Jetstar, the low fare unit of Qantas, has announced that it will roll out iPads to provide inflight entertainment. This may sound like a great idea to you Apple-lovers, but there are a couple of flaws with this plan.
The idea makes sense theoretically. You have a device with 10 hours of battery life that can play all kinds of content from movies to tv and games. It doesn’t have any of the hassles of a built-in inflight entertainment system, and since it’s one of the hottest devices on the planet, a lot of people are likely to shell out the $10 it’ll cost to rent. But there are problems, and they all boil down to one issue – this isn’t likely to be cheap for the airline.
Yes, an iPad is going to be cheaper than installing something in the seat, but that’s hardly the only option. A DigEPlayer, for example, has built-in content and can be rented just as the iPad can. It’s not nearly as versatile as an iPad, but do people really care that much? Both provide hours of good entertainment.
But the iPad is soooo cool, right? That’s the problem. People are really going to steal this every chance they get. Seriously. Wouldn’t you? It’s not going to be tied down because not everyone will want one. So it needs to be able to roam to the person who decides to rent it. The company that put this together, BlueBox, says that it has a “proprietary bluebox security solution.” Unless it’s a solution that tasers someone for trying to sneak it off the plane, it’s unlikely to stop them.
Sure, you can add security that makes it worthless on the ground, but that won’t stop people. When I was at United, the airline started handing out personal DVD players to people traveling in First and Business class on the new p.s. flights from New York to LA and San Francisco. Those DVD players only played the mysterious “region 8” DVDs, a region that is really just for airplanes, cruise ships, etc. In other words, you couldn’t play any regular DVD on it so it was no good.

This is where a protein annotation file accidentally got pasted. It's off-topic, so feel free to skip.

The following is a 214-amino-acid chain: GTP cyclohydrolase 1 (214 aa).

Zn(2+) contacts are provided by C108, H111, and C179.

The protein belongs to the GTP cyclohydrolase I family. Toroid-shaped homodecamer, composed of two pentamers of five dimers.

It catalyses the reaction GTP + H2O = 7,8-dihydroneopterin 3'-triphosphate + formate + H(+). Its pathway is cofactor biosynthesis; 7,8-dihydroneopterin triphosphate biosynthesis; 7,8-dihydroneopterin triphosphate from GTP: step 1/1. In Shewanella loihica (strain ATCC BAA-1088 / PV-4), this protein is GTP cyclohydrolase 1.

That didn’t stop anyone. They disappeared faster than an airline employee’s pension.
Now, United uses a system that has a built-in drive with pre-programmed content. I don’t know if people still steal these things, but the fact that it’s pretty clear that there’s no external application for the device keeps people from taking it.
You don’t think that the second the iPad takes to the skies, someone will have a webpage up on how to disable the security system so that you can use it? You know they will.
Sure, it can be policed. If they find one missing that you rented, they can charge you for it, unlike at United where the players were given complimentary. But you know people are pretty savvy about getting around those things as well. And what happens when the flight attendants start trying to get in the game and make a little money for themselves?
There are ways around all of this, but it requires complexity that may not be warranted. If airlines need to provide inflight entertainment (and Jetstar does, because it needs something to make people forget that their knees are smashed in their chests) go for something simpler, cheaper, and less likely to be stolen. Or just skip this phase entirely. Simply provide content people can access from their own devices. Then you don’t have to worry about the device disappearing at all.